A model of CatSper channel mediated calcium dynamics in mammalian spermatozoa.
by S.D. Olson, S.S. Suarez and L. Fauci
in Bull. Math. Biol. 72(8), 1925-1946(2010)

Abstract: CatSpers are calcium (Ca(2+)) channels that are located along the principal piece of mammalian sperm flagella and are directly linked to sperm motility and hyperactivation. It has been observed that Ca(2+) entry through CatSper channels triggers a tail to head Ca(2+) propagation in mouse sperm, as well as a sustained increase of Ca(2+) in the head. Here, we develop a mathematical model to investigate this propagation and sustained increase in the head. A 1-d reaction-diffusion model tracking intracellular Ca(2+) with flux terms for the CatSper channels, a leak flux, and plasma membrane Ca(2+) clearance mechanism is studied. Results of this simple model exhibit tail to head Ca(2+) propagation, but no sustained increase in the head. Therefore, in this model, a simple plasma membrane pump-leak system with diffusion in the cytosol cannot account for these experimentally observed results. It has been proposed that Ca(2+) influx from the CatSper channels induce additional Ca(2+) release from an internal store. We test this hypothesis by examining the possible role of Ca(2+) release from the redundant nuclear envelope (RNE), an inositol 1,4,5-trisphosphate (IP(3)) gated Ca(2+) store in the neck. The simple model is extended to include an equation for IP(3) synthesis, degradation, and diffusion, as well as flux terms for Ca(2+) in the RNE. When IP(3) and the RNE are accounted for, the results of the model exhibit a tail to head Ca(2+) propagation as well as a sustained increase of Ca(2+) in the head.

The action of waving cylindrical rings in a viscous fluid.
by H. Nguyen, R. Ortiz, R. Cortez and L. Fauci
in J. Fluid Mech. 671, 574-586(2011)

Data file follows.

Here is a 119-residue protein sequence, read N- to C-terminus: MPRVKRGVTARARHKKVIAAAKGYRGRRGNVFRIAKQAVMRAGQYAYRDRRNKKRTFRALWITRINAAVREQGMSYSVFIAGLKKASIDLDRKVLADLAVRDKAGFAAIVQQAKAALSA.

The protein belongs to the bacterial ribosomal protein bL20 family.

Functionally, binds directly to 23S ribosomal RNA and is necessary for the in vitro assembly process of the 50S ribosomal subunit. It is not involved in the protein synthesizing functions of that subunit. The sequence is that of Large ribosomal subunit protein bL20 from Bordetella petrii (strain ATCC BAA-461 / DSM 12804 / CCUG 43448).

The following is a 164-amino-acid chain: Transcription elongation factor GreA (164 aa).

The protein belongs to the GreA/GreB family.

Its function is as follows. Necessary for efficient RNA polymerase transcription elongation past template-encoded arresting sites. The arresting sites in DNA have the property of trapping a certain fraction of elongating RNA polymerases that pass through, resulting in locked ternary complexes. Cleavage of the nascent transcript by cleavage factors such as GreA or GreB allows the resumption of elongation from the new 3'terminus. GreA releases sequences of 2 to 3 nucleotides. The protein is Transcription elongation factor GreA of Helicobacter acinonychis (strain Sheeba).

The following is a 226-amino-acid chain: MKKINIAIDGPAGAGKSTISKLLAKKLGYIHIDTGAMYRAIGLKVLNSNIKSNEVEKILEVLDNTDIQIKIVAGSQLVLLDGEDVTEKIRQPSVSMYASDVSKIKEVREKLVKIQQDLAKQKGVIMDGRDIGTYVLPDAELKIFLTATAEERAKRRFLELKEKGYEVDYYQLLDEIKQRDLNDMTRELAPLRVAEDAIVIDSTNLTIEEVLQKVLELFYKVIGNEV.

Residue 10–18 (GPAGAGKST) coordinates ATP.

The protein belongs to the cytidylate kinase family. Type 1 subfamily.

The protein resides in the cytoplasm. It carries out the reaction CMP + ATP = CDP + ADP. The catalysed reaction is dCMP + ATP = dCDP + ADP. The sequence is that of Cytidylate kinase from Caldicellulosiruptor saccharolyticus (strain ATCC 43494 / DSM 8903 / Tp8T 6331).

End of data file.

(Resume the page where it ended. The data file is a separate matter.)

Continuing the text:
Abstract: Dinoflagellates (Pfisteria piscicida) are unicellular micro-organisms that swim due to the action of two eucaryotic flagella: a trailing, longitudinal flagellum that propagates planar waves and a transverse flagellum that propagates helical waves. Motivated by the wish to understand the role of the transverse flagellum in dinoflagellate motility, we study the fundamental fluid dynamics of a waving cylindrical tube wrapped into a closed helix. Given an imposed travelling wave on the structure, we determine that the helical ring propels itself in the direction normal to the plane of the circular axis of the helix. The magnitude of this translational velocity is proportional to the square of the helix amplitude. Additionally, the helical ring exhibits rotational motion tangential to its axis. These calculated swimming velocities are consistent when using the method of regularized Stokeslets with prescribed wave kinematics, regularized Stokeslets with dynamic forcing and Lighthill's slender-body theory, except in cases where the slenderness parameter is not small. The translational velocity results are nearly indistinguishable using the three approaches, leading to the conjecture that the main contribution to this velocity at a cross-section is the far-field flow generated by the portion on the opposite side of the ring. The largest contribution to the rotational velocity at a cross-section comes from the cross-section itself and others nearby, thus the geometric details of the slender body have a larger effect on the results.

Shape oscillations of a droplet in an Oldroyd-B fluid.
by J. Chrispell, R. Cortez, D. Khismatullin and L. Fauci
in Physica D. 240, 1593-1601(2011)